Tall as a four-story building, the tree is considered sacred by Kenya’s largest ethnic group, the Kikuyu (From the Facebook page of Nairobi Metropolitan Services)

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Kenyan president tells Chinese builder to divert $600m motorway to save sacred fig tree

12 November 2020 | By Rod Sweet | 1 Comment

Campaigners declared victory yesterday after Kenyan President Uhuru Kenyatta decreed that a century-old fig tree in the capital Nairobi must not be moved, as was planned, to make way for the $600m elevated Nairobi Expressway now under construction.

City residents are concerned at the number of trees being felled for the 27-km tolled highway linking Nairobi’s downtown to Kenyatta International Airport, which is being financed and built by China Roads and Bridge Corporation (CRBC). 

Tall as a four-story building, and considered sacred by Kenya’s largest ethnic group, the Kikuyu, the tree on Waiyaki Way was to be uprooted and moved to make way for a pillar supporting the elevated road.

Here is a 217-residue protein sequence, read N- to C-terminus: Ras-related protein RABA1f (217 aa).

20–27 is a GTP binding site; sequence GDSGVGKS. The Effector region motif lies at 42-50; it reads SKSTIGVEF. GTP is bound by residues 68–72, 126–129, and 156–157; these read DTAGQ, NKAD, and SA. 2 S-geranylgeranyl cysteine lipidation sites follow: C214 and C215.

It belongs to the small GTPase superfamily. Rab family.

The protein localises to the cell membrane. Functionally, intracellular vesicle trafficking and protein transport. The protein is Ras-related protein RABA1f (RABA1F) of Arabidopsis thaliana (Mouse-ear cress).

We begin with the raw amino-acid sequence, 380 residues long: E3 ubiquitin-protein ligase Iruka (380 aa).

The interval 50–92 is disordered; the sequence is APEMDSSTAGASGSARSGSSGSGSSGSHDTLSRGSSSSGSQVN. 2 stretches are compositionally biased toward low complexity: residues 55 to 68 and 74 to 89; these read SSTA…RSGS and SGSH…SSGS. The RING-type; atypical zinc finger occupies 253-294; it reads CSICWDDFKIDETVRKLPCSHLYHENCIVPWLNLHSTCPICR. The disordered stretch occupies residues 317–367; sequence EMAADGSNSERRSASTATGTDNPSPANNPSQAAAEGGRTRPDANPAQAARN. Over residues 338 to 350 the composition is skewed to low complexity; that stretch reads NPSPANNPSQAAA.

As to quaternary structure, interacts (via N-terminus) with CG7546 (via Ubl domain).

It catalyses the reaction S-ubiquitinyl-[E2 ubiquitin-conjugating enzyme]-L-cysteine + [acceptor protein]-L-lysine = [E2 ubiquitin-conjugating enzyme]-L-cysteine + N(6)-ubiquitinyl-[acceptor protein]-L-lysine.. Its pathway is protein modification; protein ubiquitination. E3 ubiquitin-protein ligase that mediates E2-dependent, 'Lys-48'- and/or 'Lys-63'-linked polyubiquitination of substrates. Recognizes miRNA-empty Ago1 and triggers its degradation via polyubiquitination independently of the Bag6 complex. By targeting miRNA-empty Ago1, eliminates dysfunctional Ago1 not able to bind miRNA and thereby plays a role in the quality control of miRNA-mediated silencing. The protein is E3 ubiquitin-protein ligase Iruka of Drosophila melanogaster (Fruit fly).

But when the Kenya National Highways Authority (KeNHA) announced that plan on 1 October, a protest movement began among people angry at the disappearance of green spaces in the city, and the tree became a beacon of their concern.

A rally took place to protect the tree on 31 October.

A rally took place to protect the tree on 31 October (From the Twitter feed of Kenyan environmental campaigner, Elizabeth Wathuti)

Yesterday, Major General Mohammed Badi, director general of Nairobi Metropolitan Services, called a press conference to relay the presidential decree ordering the tree to be left alone, and to announce the creation of more green spaces.

“We have plans in place to create new neighbourhood parks within our residential estates for the community to enjoy recreational spaces close to their homes,” he said.

With the decree, CRBC and the Kenya National Highways Authority have agreed to reroute the road, reports Reuters.

“This particular fig tree is just a symbol of the bigger picture of what we are asking for, we want a green and clean city, and clean Kenya,” said Kenyan environmental campaigner, Elizabeth Wathuti.

Top image: Tall as a four-story building, the tree is considered sacred by Kenya’s largest ethnic group, the Kikuyu (From the Facebook page of Nairobi Metropolitan Services)

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